The Delhi government Friday approved a tree transplantation policy and sanctioned funds to construct a smog tower at Connaught Place as part of its efforts to combat air pollution, Chief Minister Arvind Kejriwal announced.
While the tree transplantation policy had first figured in the Delhi government’s annual budget for 2019-20, two smog towers, including the proposed structure at Connaught Place, are being constructed following a November 2019 order of the Supreme Court to the Delhi government and the Central Pollution Control Board.
Kejriwal said that under the tree transplantation policy, agencies or institutions behind any project will not only have to transplant at least 80 per cent of affected trees, they will have to ensure survival of at least 80 per cent of transplanted trees.
What it takes to move a tree
Tree transplantation is a complicated process with a success rate of around 50 per cent. It costs around Rs 1 lakh to transplant an average-sized tree. The survival rate of a transplanted tree depends on soil type as a tree growing on the Delhi ridge is unlikely to survive in the Yamuna floodplain. The key to success also lies in how efficiently the roots are isolated and the tree is kept hydrated.
“Often, felling trees becomes a compulsion for us in order to carry out development work. So far, one was supposed to plant 10 saplings against the felling of every full grown tree. But a sapling cannot make up for the loss that cutting an adult tree entails,” Kejriwal told a webcast while announcing the Cabinet decisions.
The CM said that the progress of science has made transplantation with a good survival rate possible. Agencies having a good track record in the area of transplantation will be empanelled with the government for this purpose, he said.
“Every agency or government department will have to engage one such agency to carry out the task of transplantation. The payment will be made only after a year, following a count of the transplanted trees that have survived. At least 80 per cent trees need to survive,” Kejriwal said.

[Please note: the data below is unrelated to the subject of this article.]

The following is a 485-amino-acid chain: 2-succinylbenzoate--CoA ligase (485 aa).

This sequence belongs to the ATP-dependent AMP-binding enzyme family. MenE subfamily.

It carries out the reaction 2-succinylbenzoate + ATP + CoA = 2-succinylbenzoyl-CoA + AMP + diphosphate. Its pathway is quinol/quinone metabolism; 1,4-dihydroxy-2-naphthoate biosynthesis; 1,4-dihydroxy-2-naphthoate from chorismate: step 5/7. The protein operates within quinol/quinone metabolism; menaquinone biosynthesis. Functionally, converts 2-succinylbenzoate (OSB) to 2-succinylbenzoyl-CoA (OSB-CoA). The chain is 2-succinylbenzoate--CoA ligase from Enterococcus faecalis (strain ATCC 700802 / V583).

Experts say that transplantation is a complicated process and the survival rate of transplanted trees is around 50 per cent. Moreover, not all trees can be transplanted and the ones that can be shifted can cost up to Rs 1 lakh or more.
On the smog tower, Kejriwal said that the structure, which will act like a mega air purifier, will come up in the next 10 months, a deadline also set by the Supreme Court last month. The cost of the project has been pegged at Rs 20 crore, he said.
The other proposed smog tower at East Delhi’s Anand Vihar, a pollution hotspot, will be built by the Union government, the CM added.
“The smog tower at CP will work in accordance with a technology which is different from the one in China. The proposed structure will suck in air from the top and release purified air near the ground,” he said.
Smog towers have been experimented with in recent years in cities in the Netherlands, China, South Korea and Poland. The first such tower was erected in 2015, in Rotterdam, Netherlands, created by Dutch artist Daan Roosegaarde.
The towers to be installed in Delhi will be the result of a collaboration between the IITs at Mumbai and Delhi, and the University of Minnesota. IIT-Bombay had backed out of the project in July, only to return within a day after SC expressed its displeasure over the development.
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